• Making a cradle for my baby, and beautiful fabric display tables for my quilt shop.
  • Driving me to church every Sunday without fail when I was a teenager. Oh, how I wanted you to go to church with me.
  • Giving your life to the Lord, finally.

I could go on and on. I'll love him forever.

Thanks for visiting. Happy sewing and God bless! Maxie

 

My Turn on Bonnie Christine's Succulence Blog Tour!

My day is here! I'm happy to, once again, participate in one of Bonnie's blog tours for her fabrics. This tour features her most current line for Art Gallery Fabrics, Succulence. You'll find all Bonnie's fabrics, including these, available with free shipping at my quilt shop, A Stitch in Time! And, did you know that I'm blessed to be Bonnie's mother?

Bonnie Christine's Succulence Blog Tour

I love the colors and prints in this line so much that I decided to use it to check off one of the quilts on my bucket list! I have wanted to make a Winding Ways quilt for years, but I just couldn't make myself take the time to do all the precise curved cutting. Hmmm...I do have an AccuQuilt machine, and to my delight I found that they make the Winding Ways die! Oh heaven. AccuQuilt recommends cutting six layers in one pass, but I found that the fine pima cotton that Art Gallery produces allowed me to cut eight! (I can cut at least 9 binding strips in one pass, too, using the 2 1/2" strip die!)

Cutting the Winding Ways Quilt with the Accuquilt

For the AccuQuilt machine, I cut 10" strips, width of fabric, and found that folding them in half fit perfectly on the die. I layered two dark fabrics and two light fabrics, yielding 4 blocks in about 30 seconds! Some people ask me, "Do you waste fabric with the AccuQuilt?" My answer is, "Maybe a little...but I don't waste any time!" And each piece is cut perfectly, with notches for matching together.

This quilt block is 100% curved piecing. Wait! don't leave me! I promise it's easy and I made a short video to show you how easy it is. Click here to view it.

Winding Ways Quilt. Succulence Fabrics by Bonnie Christine forArt Gallery Fabrics

The magic happens in this quilt by making two versions of the same block: a dark center with light corners, and a light center with dark corners. The effect is quite entertaining, to me, because my eyes just won't stay still when I look at it!

Winding Ways for the Succulence Blog Tour
Bonnie Christine's Succulence Blog Tour

I quilted in the ditch to accent the design, and to keep a soft feel. I used one of Bonnie's voile fabrics for the back to make it extra soft!

For now, this one will live on the wall in my sewing room because it just makes me happy...and because it makes me think of Bonnie. Do you have a quilt on your bucket list?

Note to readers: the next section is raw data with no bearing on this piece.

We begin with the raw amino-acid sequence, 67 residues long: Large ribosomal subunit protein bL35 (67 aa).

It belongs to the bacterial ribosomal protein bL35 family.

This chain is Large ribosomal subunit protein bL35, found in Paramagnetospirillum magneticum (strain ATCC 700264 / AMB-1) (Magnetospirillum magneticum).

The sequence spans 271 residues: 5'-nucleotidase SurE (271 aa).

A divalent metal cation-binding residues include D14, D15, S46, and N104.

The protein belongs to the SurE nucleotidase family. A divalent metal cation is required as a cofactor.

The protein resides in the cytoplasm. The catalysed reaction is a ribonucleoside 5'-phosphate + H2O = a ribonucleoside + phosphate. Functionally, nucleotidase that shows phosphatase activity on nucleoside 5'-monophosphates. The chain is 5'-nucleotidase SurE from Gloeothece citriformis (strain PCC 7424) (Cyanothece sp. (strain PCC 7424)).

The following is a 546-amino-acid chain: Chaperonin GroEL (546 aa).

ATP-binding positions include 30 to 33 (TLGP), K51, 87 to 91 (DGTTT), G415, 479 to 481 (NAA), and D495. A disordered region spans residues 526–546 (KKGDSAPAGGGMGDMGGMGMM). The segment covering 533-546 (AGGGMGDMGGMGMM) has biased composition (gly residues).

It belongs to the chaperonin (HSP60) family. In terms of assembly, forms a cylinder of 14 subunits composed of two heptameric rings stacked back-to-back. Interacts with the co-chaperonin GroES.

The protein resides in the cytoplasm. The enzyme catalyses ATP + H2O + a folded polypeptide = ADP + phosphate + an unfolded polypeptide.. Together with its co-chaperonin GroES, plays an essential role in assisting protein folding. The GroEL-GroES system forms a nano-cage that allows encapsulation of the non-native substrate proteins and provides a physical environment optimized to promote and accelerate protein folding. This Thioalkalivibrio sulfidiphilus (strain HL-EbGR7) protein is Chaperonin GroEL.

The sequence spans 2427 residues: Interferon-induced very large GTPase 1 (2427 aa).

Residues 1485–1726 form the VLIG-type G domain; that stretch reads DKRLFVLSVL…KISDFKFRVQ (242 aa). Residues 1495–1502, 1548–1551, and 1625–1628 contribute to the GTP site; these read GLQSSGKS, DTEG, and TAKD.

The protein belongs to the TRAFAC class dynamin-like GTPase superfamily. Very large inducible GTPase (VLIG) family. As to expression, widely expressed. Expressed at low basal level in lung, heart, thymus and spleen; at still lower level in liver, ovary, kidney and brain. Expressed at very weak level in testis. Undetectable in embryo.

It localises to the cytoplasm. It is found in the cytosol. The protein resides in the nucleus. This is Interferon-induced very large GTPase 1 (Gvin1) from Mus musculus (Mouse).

Maxie Makes Sewing Studio

Be sure to visit yesterday's post by Ali Brorsen and see her beautifully sewn projects and her angelic model. Tomorrow's stop is Michelle Cain at From Bolt to Beauty.  See the full lineup, and read more about the blog hop on Bonnie Christine's blog, Going Home to Roost.

Thanks for visiting! Happy sewing and God bless. Maxie

Sewing No-Baste Hexies

Hexies are everywhere in the quilting world. While certainly not a new idea, the Modern Quilt Movement has breathed new life into this time-honored little patch.

Allison Glass and Hexies

Grandmother's Flower Garden would stand up and cheer, seeing all the innovative ways these six sided scraps are being used. So, when our local Modern Quilt Guild challenged us with this lovely Allison Glass print, I thought a rainbow of hexies would mix nicely with it!

Most quilters are familiar with the English Paper Piecing method of wrapping fabric around hexagon papers, hand basting the fabric from the back side to hold it to the paper. The hexagons are then stitched together by hand. But I wanted to individually applique´my hexagons around Allison's circular rainbow, and I wanted to skip the hand basting. So, here is my no-baste method of making hexagons:

For this method, I use a spray starch alternative. My favorite is a product called 'Flatter'. It has no fabric protectants, no starch, is plant derived and non-toxic. Spray a small amount into a dish and get a paint brush handy. Center a hexagon paper on the wrong side of your hexagon fabric (I cut it into shape by holding the paper on top of the fabric and roughly cut a hexagon shape around it, leaving a good 1/4" seam allowance around the edges of the paper. (First photo.)

Next, using the paint brush, lightly brush 'Flatter' onto the seam allowance of the fabric. Let it soak into the seam allowance of the fabric, making sure the area that will fold over the paper edge is wet. (Center photo.)

Press all six edges over the paper, working around the hexagon one side at a time. (Third photo.)

Finishing the Hexie

The first photo, above, shows all six sides crisply pressed toward the back side of the hexie. The second photo shows the hexie from the front side. Press well.

The last step is to pin in place on your background fabric. I found the 'Flatter' spray starch made the fabric crisp enough to remove the paper before stitching to the background. I just pinned in place and hand stitched the folded edge of the hexagon to the background (machine stitching with your favorite method would also be nice). Alternately, you may leave the papers inside for this step; after the hexie is stitched in place, make a slit in the background fabric (underneath the hexie) and slip the paper out.

I'll show you the finished project in my next blog post, so please visit again on Friday!

Thanks for stopping by. Happy sewing and God bless! Maxie